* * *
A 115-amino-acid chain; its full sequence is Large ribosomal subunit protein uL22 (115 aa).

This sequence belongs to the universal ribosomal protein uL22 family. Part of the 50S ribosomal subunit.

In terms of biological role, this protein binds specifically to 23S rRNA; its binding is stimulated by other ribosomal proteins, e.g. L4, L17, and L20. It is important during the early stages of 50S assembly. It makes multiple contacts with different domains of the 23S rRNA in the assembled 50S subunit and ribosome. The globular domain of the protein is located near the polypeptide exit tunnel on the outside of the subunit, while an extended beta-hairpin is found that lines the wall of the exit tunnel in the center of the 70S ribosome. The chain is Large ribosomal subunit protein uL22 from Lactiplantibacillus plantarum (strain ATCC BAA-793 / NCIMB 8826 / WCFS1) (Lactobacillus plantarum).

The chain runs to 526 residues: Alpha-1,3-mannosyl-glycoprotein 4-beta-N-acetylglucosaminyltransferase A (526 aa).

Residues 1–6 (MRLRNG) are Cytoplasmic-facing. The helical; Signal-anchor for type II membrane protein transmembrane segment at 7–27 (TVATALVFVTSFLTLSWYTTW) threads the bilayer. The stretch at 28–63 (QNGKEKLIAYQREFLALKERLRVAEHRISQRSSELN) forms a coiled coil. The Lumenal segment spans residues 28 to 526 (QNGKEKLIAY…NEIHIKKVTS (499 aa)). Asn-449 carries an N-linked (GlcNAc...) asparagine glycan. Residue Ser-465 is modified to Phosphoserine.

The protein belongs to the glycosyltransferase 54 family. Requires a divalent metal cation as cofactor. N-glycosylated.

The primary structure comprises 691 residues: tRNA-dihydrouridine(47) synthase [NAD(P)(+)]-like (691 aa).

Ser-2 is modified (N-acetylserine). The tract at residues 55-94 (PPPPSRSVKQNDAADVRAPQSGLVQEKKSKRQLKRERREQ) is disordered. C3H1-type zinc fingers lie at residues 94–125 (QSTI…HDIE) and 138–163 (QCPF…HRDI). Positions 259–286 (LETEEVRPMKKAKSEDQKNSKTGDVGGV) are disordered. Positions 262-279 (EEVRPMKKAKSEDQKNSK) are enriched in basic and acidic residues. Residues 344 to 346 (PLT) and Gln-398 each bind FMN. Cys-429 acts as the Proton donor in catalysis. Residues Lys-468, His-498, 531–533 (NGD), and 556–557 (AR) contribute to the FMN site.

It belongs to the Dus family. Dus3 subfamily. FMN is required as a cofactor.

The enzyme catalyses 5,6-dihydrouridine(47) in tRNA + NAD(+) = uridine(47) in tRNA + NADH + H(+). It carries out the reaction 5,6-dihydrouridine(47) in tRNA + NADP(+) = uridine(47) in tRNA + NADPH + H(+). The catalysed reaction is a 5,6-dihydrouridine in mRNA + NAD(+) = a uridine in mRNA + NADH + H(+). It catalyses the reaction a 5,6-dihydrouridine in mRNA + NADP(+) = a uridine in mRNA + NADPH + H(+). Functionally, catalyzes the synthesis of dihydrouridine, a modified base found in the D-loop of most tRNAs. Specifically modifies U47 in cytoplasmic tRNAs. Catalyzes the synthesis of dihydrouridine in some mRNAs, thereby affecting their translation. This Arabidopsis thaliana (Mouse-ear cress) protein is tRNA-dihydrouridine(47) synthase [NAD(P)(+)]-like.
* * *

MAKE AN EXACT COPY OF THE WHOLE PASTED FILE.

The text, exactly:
A 115-amino-acid chain; its full sequence is Large ribosomal subunit protein uL22 (115 aa).

This sequence belongs to the universal ribosomal protein uL22 family. Part of the 50S ribosomal subunit.

In terms of biological role, this protein binds specifically to 23S rRNA; its binding is stimulated by other ribosomal proteins, e.g. L4, L17, and L20. It is important during the early stages of 50S assembly. It makes multiple contacts with different domains of the 23S rRNA in the assembled 50S subunit and ribosome. The globular domain of the protein is located near the polypeptide exit tunnel on the outside of the subunit, while an extended beta-hairpin is found that lines the wall of the exit tunnel in the center of the 70S ribosome. The chain is Large ribosomal subunit protein uL22 from Lactiplantibacillus plantarum (strain ATCC BAA-793 / NCIMB 8826 / WCFS1) (Lactobacillus plantarum).

The chain runs to 526 residues: Alpha-1,3-mannosyl-glycoprotein 4-beta-N-acetylglucosaminyltransferase A (526 aa).

Residues 1–6 (MRLRNG) are Cytoplasmic-facing. The helical; Signal-anchor for type II membrane protein transmembrane segment at 7–27 (TVATALVFVTSFLTLSWYTTW) threads the bilayer. The stretch at 28–63 (QNGKEKLIAYQREFLALKERLRVAEHRISQRSSELN) forms a coiled coil. The Lumenal segment spans residues 28 to 526 (QNGKEKLIAY…NEIHIKKVTS (499 aa)). Asn-449 carries an N-linked (GlcNAc...) asparagine glycan. Residue Ser-465 is modified to Phosphoserine.

The protein belongs to the glycosyltransferase 54 family. Requires a divalent metal cation as cofactor. N-glycosylated.

The primary structure comprises 691 residues: tRNA-dihydrouridine(47) synthase [NAD(P)(+)]-like (691 aa).

Ser-2 is modified (N-acetylserine). The tract at residues 55-94 (PPPPSRSVKQNDAADVRAPQSGLVQEKKSKRQLKRERREQ) is disordered. C3H1-type zinc fingers lie at residues 94–125 (QSTI…HDIE) and 138–163 (QCPF…HRDI). Positions 259–286 (LETEEVRPMKKAKSEDQKNSKTGDVGGV) are disordered. Positions 262-279 (EEVRPMKKAKSEDQKNSK) are enriched in basic and acidic residues. Residues 344 to 346 (PLT) and Gln-398 each bind FMN. Cys-429 acts as the Proton donor in catalysis. Residues Lys-468, His-498, 531–533 (NGD), and 556–557 (AR) contribute to the FMN site.

It belongs to the Dus family. Dus3 subfamily. FMN is required as a cofactor.

The enzyme catalyses 5,6-dihydrouridine(47) in tRNA + NAD(+) = uridine(47) in tRNA + NADH + H(+). It carries out the reaction 5,6-dihydrouridine(47) in tRNA + NADP(+) = uridine(47) in tRNA + NADPH + H(+). The catalysed reaction is a 5,6-dihydrouridine in mRNA + NAD(+) = a uridine in mRNA + NADH + H(+). It catalyses the reaction a 5,6-dihydrouridine in mRNA + NADP(+) = a uridine in mRNA + NADPH + H(+). Functionally, catalyzes the synthesis of dihydrouridine, a modified base found in the D-loop of most tRNAs. Specifically modifies U47 in cytoplasmic tRNAs. Catalyzes the synthesis of dihydrouridine in some mRNAs, thereby affecting their translation. This Arabidopsis thaliana (Mouse-ear cress) protein is tRNA-dihydrouridine(47) synthase [NAD(P)(+)]-like.